Back in March 2014, I read a fascinating interview of Microsoft’s new CEO, Satya Nadella, by the Times writer, Adam Bryant. Nadella’s orientation was so unique and rhetorically fascinating that I decided there was enough information provided for a verbal analysis. Using psycho-rhetoric, a new tool that makes assessments possible, I posted the results on my blog.
I drew a number of conclusions growing out of Nadella’s consistent use of the rhetorical form of point/counterpoint. The form--a verbal pattern--stresses affinity to the past, and provides an alternative reading for the future. The use of the form made it possible to reap the positive and constructive legends surrounding Gates’ tenure without rejecting Steve Ballmer’s tenure. Significantly, the strategy limits the potential for rejection and blowback that many new CEOs face.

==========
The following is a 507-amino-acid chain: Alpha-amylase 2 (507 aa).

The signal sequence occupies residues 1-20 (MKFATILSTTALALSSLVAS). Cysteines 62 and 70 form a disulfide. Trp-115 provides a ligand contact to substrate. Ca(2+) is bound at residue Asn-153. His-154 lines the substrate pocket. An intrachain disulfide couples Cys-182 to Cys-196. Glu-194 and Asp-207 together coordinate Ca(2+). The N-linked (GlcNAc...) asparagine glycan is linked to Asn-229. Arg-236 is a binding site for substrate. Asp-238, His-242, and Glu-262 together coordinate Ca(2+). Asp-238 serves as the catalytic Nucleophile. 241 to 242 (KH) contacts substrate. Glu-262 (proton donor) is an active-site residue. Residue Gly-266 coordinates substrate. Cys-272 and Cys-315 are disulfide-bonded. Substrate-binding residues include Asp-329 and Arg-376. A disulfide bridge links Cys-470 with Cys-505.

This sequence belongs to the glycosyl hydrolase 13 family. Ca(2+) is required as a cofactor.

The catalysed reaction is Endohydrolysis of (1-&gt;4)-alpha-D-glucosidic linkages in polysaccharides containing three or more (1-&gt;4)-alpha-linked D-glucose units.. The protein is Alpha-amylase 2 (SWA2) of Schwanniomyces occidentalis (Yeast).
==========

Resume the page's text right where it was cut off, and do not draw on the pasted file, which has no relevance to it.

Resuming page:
Using point/counterpoint, Nadella positioned the individual expertise as the real power of Microsoft’s teamwork. He also moved to confirm the present leadership team, strongly emphasizing their abilities, and securing the value of continuity. Finally, he used the Microsoft rhetoric of “formula,” but tweaked so that he can insert his own strategy. In effect, Nadella affirms the traditions of the past while adapting them to the new leadership and the present. Implicitly, my post suggested that Nadella was a superb CEO choice, a conversationalist and leader par excellence.
Well, was the analysis correct? Just three years later, a March issue of The Economist had a two page article on Nadella and...